The insured’s daughter was involved in a motor vehicle collision, for which she accepted she was liable. At the time of the collision the vehicle was insured by Allianz. The policy has been renewed by the insured’s daughter on her behalf.
Following an investigation, Allianz found that the insured’s driver’s licence had previously been suspended. The insured had failed to disclose the licence suspension upon renewal. Allianz declined to indemnify the daughter (an authorised driver of the insured vehicle) on the basis that it would not have renewed the policy if the licence suspension had been disclosed
The defendant contested the denial of her claim. Both the insured and her daughter claimed they had no knowledge of the licence suspension.
Hall & Wilcox acted for Allianz in this dispute. At the hearing, Allianz defended the claim principally on the grounds of non-disclosure. Complex circumstances surrounded the question of whether the insured and her daughter knew about the licence suspension. Magistrate Smith ultimately found that while the insured did not know her licence had been suspended, her daughter did.
Despite this finding, Magistrate Smith found that the insured’s daughter did not act as her mother’s agent because she had acted solely in her own interest (as the main driver of the insured vehicle). Given that the daughter’s claim was made as a third party beneficiary under section 48 of the Insurance Contracts Act 1984, Magistrate Smith found that she had no duty of disclosure.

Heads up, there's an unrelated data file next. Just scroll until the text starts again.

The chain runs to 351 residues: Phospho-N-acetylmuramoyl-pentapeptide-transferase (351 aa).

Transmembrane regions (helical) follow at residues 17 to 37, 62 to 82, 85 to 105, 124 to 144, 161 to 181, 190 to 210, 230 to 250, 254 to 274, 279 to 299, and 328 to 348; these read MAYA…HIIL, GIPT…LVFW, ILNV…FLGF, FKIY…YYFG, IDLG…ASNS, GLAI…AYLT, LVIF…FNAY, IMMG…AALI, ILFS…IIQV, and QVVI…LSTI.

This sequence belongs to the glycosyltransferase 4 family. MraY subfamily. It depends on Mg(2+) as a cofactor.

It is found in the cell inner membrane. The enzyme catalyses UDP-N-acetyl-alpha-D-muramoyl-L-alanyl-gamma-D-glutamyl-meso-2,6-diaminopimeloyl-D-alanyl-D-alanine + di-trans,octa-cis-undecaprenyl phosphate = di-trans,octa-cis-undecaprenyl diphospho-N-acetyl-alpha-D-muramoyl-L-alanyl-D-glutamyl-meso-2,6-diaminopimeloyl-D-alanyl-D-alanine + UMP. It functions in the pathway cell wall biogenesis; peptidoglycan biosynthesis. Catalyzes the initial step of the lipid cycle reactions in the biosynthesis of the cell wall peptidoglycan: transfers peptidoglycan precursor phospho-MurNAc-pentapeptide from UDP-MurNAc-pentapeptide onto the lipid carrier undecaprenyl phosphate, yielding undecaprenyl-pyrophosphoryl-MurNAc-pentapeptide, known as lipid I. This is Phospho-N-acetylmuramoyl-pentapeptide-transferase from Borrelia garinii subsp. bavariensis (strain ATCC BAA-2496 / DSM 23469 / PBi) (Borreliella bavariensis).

Allianz appealed the decision arguing that, by renewing the policy on the insured’s behalf, the daughter must have been acting as her agent. It followed that she was obliged to disclose the licence suspension. Associate Justice Mukhtar upheld the appeal, finding that Magistrate Smith made an error of law in his conclusion that the daughter was not the insured’s agent.
Associate Justice Mukhtar held that an agent’s knowledge will be imputed to its principal for the purpose of section 21 of the Insurance Contracts Act, which codifies the duty of disclosure. In reaching this conclusion, he noted that it would be illogical to excuse an agent from making a disclosure of a matter which the agent knows is relevant to the insurer’s decision to accept the risk.
|This case confirms that the knowledge of an agent will be imputed to its principal with respect to the principal’s duty of disclosure under section 21 of Insurance Contracts Act 1984, even if the agency relationship is informal and arises in a domestic or family context.|